I consider that it would be a vastly superior outcome for that part of the motorway to also be covered up in a similar way to how the motorway under Great North Road will be covered. A park could be established on top of that area and serve as mitigation for residents who will have either lost their homes or lost their neighbouring homes. In the scheme of the whole project it appears unlikely that the additional cost of doing this would be significant.

6) Concerns about the effects on Great North Road and immediate surrounding area

Clearly the work to be undertaken to put the motorway underneath Great North Road will be a challenging traffic management and engineering task. The traffic effects during the construction phase are a concern, as are the effects on residents in the immediate area during the construction phase. This will require very careful planning and excellent mitigation with regards to dust, noise and traffic during the construction phase. The works should be undertaken within the existing road corridor so that the parkland in the Oakley Creek area and the row of houses along Great North Road are fully retained.

It should be required that bus lanes are provided along Great North Road once the project is complete.

7) Concerns about the planning process

I am very concerned about the prospect of this project being “fast-tracked” under the new RMA laws. In order for local residents, who will be significantly affected by the project, to have their say heard properly I strongly request that the Waterview Connection project have a local hearing for its Notice of Requirement and not a Board of Inquiry.

The reason I place “consultation” in inverted commas is that proper consultation does not have a set outcome when you commence it. Proper consultation has an open mind to possibilities and it just doesn’t seem like NZTA are doing that. Make your voice heard.

More contact details for NZTA are here.

Bridge Crossing – the fallout & NZTA’s lies

It has been interesting, if a little annoying, over the past couple of days to see the fallout from Sunday’s Harbour Bridge Crossing. Interestingly, the NZ Herald has actually been one of the better reporters of the whole incident, with plenty of photos, a controversial story that relates to “when’s this happening next” (you can even see me in the photo for that story) and even a nice personal story about someone who crossed the bridge 50 years ago when it first opened and finally managed to cross it again yesterday. However, the TV news has generally been pretty negative about the whole thing – both TVNZ and TV3 – which is rather disappointing.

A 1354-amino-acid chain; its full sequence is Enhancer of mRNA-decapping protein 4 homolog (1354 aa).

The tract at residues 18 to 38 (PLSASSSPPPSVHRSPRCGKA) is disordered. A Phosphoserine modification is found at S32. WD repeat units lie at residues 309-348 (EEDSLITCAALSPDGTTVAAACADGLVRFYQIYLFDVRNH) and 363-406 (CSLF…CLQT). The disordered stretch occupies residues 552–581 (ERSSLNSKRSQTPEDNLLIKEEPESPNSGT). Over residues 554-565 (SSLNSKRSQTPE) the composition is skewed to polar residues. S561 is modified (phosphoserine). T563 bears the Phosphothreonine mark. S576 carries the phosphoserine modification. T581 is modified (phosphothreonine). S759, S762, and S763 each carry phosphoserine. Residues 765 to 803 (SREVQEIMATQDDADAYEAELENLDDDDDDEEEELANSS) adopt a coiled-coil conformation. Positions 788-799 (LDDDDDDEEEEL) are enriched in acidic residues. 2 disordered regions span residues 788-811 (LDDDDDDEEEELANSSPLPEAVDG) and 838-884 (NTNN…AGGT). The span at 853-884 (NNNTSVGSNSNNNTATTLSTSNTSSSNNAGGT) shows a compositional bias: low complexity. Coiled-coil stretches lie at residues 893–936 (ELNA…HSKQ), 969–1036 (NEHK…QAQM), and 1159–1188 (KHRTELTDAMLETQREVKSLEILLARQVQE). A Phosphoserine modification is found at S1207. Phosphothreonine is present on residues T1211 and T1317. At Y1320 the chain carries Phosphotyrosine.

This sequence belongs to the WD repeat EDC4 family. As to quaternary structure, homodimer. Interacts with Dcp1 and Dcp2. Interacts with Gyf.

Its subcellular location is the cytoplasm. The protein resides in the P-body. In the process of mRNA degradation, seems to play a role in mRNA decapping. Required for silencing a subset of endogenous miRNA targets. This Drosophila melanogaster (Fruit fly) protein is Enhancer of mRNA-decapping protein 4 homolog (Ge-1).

I don’t think Get Across have helped themselves particularly much either in the last 24 hours or so. It seems like they were so bewildered by the passionate support they got that they’re really not sure where to go next. Should they get in behind all those who crossed the bridge and lump the blame on NZTA, or should they try to distance themselves from those who crossed the bridge so that they can try to restore a better relationship with NZTA? I agree it’s a pretty tricky situation for them, but unfortunately they have been stuck in the middle a bit, with the best quote from them being in relation to another protest in the future “making this one look like a walk in the park”. That gives me a lot of hope that this won’t be one-off event and that eventually we will get what we want: a permanent walking/cycling way across the Waitemata Harbour.

It is interesting to have a good look through the Get Across website in a bit of detail, as they have clearly put a lot of thought into their movement, and have come up with a pretty detailed design. A few photos from their website of a possible walkway/cyclway are included below:

bridge-2 bridge-4

bridge-1 bridge-3

Now I’m a bit 50/50 on whether it should be an indoor link or an outdoor one. I imagine an indoor one (like what is proposed above) would certainly be preferable in that it would protect people from the wind and rain and would potentially be safer. However, an outdoor one would certainly make you feel much more connected with the bridge and connected with being in one of the most scenic spots in Auckland. Enjoying the weather (which admittedly was fantastic) and the view was a large part of what made yesterday’s walk so awesome.

NZTA will tell you that this option is impossible, and that any walkway/cycleway that is added to the Harbour Bridge will significantly reduce the life-span of the clip-ons. However, with a bit more digging it is clear that this is simply not true – and NZTA themselves have admitted this as recently as last year. Let’s have a look at what NZTA have said in the past about this:

  1. Transit CEO advised Parliament’s Transport and Industrial Relations Select Committee in a letter, dated December 11, 2007: “the work required inside the clip-on box girders to enable the walkway/cycleway will be included in the upcoming upgrade of the clip-ons.”
  2. May 2008 LTNZ Board Paper (Agenda No. 6c), advised in paragraphs 7 & 8:
    “Transit NZ has undertaken some investigation to to ascertain whether whether future proofing for a walkway/cycleway is possible during the upgrade. While carrying out structural analysis of the AHB, Transit included a loading case involving a cycleway/walkway. The analysis found that a cycleway/walkway, which partly used the existing carriageway and also included a slight extension on the operating width, was structurally feasible.”
  3. Bryan Jackson, NZTA Board member wrotes in a letter to ARC’s Christine Rose, 19 May 2008:
    “…structural elements will be incorporated into the current strengthening works to future-proof the clip-on lanes and allow for future walking and cycling options on the box girders.”